Why would anyone assume that some spurious competancy was lacking as an effect of his heroic resistance? Because of a refusal to identify, to submit to an identificatory indoctrination, is that what is at stake?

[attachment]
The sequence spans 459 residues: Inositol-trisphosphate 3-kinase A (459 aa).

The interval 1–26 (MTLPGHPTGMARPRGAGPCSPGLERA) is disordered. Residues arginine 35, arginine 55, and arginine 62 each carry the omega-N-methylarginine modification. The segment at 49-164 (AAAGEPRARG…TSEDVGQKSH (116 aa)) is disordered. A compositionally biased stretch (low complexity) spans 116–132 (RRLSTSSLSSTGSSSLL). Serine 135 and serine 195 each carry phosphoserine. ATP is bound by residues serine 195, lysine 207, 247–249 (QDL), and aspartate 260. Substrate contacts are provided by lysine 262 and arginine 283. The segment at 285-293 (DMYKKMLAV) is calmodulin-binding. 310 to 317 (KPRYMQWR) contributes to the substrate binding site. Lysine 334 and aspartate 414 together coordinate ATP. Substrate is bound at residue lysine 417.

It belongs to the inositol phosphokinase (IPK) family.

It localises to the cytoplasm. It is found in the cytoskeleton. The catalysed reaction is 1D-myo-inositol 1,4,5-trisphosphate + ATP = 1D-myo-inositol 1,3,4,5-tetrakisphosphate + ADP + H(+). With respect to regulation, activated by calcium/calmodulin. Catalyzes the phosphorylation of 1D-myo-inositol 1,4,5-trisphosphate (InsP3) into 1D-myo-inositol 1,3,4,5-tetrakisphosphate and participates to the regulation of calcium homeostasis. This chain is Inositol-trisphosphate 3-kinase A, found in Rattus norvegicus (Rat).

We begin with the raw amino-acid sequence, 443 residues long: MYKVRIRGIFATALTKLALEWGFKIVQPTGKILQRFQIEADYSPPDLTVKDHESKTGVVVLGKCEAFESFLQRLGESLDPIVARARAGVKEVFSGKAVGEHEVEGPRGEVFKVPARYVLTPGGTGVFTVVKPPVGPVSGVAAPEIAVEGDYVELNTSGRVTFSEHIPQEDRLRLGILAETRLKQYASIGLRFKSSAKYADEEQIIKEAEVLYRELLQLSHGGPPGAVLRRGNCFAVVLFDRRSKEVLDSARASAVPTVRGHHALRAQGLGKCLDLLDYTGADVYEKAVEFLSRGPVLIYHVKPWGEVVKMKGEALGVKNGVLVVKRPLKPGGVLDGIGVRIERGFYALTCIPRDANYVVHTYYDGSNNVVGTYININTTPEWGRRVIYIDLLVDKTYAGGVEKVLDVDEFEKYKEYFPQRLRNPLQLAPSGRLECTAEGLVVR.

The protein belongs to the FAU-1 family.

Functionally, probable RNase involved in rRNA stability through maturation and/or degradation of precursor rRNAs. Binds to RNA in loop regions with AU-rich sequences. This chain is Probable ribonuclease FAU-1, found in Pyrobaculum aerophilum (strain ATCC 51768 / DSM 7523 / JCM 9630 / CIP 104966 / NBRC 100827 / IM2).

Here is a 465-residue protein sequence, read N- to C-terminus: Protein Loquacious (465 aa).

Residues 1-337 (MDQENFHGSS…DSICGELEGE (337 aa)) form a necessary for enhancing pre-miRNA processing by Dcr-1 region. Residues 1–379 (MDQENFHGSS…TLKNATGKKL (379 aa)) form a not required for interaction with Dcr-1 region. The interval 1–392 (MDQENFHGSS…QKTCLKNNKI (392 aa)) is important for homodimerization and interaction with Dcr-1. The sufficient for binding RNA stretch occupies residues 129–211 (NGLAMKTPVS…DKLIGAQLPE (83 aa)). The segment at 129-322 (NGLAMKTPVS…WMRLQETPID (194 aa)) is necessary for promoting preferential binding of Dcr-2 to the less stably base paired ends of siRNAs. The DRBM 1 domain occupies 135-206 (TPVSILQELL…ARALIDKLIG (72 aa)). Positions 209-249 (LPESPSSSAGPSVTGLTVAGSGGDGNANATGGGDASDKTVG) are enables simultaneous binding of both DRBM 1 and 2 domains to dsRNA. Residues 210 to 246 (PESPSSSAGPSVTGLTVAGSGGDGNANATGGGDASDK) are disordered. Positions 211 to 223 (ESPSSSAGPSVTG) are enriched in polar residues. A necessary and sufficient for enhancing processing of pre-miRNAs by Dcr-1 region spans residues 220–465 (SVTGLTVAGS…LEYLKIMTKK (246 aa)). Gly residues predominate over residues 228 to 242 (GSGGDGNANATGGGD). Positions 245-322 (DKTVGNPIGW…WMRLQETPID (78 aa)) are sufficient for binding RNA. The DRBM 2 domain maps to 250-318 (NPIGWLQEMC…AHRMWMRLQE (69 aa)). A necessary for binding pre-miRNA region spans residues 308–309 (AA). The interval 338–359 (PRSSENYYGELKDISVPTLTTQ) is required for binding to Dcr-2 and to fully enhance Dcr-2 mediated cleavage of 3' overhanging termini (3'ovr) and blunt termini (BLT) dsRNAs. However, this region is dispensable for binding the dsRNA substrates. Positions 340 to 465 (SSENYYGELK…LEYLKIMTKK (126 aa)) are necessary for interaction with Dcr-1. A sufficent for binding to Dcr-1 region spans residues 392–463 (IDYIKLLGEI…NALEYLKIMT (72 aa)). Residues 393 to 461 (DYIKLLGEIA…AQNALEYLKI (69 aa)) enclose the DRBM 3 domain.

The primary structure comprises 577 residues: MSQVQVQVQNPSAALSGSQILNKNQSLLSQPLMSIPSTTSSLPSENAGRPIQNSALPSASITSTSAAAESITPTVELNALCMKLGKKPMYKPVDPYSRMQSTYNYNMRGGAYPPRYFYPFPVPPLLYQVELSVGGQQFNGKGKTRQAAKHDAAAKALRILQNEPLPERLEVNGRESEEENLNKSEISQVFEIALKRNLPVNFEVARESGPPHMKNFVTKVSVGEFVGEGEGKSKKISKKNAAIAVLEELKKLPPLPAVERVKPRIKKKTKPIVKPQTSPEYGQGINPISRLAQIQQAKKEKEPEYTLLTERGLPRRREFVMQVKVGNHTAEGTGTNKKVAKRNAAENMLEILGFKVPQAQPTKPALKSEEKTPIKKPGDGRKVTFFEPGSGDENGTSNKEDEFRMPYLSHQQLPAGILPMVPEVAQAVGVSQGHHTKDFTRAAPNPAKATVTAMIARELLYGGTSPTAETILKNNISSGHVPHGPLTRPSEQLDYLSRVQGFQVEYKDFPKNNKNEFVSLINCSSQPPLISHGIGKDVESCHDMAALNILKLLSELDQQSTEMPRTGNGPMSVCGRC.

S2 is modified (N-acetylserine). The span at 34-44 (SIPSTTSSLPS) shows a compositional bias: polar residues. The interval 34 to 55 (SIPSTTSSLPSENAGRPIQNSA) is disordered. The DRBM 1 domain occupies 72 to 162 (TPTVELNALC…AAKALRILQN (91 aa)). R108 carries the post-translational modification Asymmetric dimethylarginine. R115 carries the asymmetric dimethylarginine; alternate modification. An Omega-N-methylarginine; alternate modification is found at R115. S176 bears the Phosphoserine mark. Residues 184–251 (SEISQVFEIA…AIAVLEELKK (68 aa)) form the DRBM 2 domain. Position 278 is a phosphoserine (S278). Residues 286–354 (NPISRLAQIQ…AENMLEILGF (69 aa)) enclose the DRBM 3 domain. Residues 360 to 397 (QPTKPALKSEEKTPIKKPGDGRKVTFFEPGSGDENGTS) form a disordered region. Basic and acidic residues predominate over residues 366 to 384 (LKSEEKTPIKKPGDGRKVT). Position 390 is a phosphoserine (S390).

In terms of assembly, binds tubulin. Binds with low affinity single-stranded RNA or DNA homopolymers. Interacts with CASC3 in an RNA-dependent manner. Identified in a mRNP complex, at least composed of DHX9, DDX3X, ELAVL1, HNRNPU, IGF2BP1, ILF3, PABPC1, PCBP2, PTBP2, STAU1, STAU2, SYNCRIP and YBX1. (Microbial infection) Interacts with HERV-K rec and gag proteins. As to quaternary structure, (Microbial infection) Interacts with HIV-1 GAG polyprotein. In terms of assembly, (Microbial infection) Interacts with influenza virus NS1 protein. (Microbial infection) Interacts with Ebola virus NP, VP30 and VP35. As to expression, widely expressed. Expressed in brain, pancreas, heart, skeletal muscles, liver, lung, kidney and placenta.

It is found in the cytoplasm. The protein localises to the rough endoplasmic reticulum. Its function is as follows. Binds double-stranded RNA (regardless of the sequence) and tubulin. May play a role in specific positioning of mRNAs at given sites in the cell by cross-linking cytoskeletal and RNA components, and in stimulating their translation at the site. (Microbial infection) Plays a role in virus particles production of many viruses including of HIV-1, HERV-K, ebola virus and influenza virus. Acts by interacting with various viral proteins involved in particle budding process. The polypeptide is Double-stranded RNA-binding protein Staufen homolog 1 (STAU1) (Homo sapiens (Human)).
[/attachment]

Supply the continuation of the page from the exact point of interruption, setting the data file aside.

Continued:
But this leads onto another area of any training: the seminars and the transmission of knowledge. It might appear that I am engaged in a case of special pleading for Derrida, precisely as an effect of what I have claimed is an unrivalled knowledge of psychoanalysis. Possibly, for quite unequivocally it is Not my position that anything goes or that no special knowledge is necessary. Necessary but not sufficient. But we are still left with the question as to what is this knowledge? What is there to understand? Do we valorise certain knowledge above other knowledge? How can we tell? Freud was much more explicit about this arena of requirement. Again note a stretch that runs from a more restrictive, prescriptive nuancing to something far more expansive, expansionist. At certain points (see his letter to Groddeck) it is as if an understanding of the focal points of therapy: transference and resistance, that transference is one of the forms of resistance for example, would suffice for membership of the club. But he was also capable of being very wide ranging in his vision of what was required. In his “The question of Lay Analysis” (1926 Standard Edition 20 p250) he reiterated that inevitably “depth psychology…(which) remains the principal subject”, but he also saw a knowledge of biology, of the ‘science of sexual life’, of the symptomatology of psychiatry, as necessary, and more besides. “The history of civilisation, mythology…religion and the science of literature” are Freud’s suggestions, but Lacan weighed in with this “Psychoanalysis … is not reducible to medicine, psychology, sociology, science, ethnology, mythology, communications theory, linguistics…but must draw on knowledge of them all.” I begin to wonder what it is that one doesn’t need to know; only that which “has no direct bearing on the practise of analysis” according to Freud. Indeed so much seems to be called for that it begins to look as if my concern about my suitablity wasn’t so neurotic after all. Freud acknowledged that this was an ideal… “no doubt, but an ideal which can and must be reached.” He intoned. But however much psychoanalysis might appear to pay tribute to this ideal of some ongoing dialogue with other discourses, other disciplines, is there not a constant tendency to pull up the drawbridge, retreat to a form of splendid isolation whenever the going gets rough, all marinated in the standard line of defence: the other is invalidated because of a lack of clinical experience.